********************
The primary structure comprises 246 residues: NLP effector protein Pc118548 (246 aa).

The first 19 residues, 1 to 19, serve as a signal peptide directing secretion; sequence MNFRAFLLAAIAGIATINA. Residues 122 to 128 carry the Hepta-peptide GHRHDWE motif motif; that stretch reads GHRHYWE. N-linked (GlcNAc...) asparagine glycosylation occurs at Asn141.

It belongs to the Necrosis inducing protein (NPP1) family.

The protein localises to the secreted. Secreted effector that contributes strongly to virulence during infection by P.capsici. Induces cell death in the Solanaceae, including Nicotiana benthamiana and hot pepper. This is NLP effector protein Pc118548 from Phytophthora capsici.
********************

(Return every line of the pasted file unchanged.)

The primary structure comprises 246 residues: NLP effector protein Pc118548 (246 aa).

The first 19 residues, 1 to 19, serve as a signal peptide directing secretion; sequence MNFRAFLLAAIAGIATINA. Residues 122 to 128 carry the Hepta-peptide GHRHDWE motif motif; that stretch reads GHRHYWE. N-linked (GlcNAc...) asparagine glycosylation occurs at Asn141.

It belongs to the Necrosis inducing protein (NPP1) family.

The protein localises to the secreted. Secreted effector that contributes strongly to virulence during infection by P.capsici. Induces cell death in the Solanaceae, including Nicotiana benthamiana and hot pepper. This is NLP effector protein Pc118548 from Phytophthora capsici.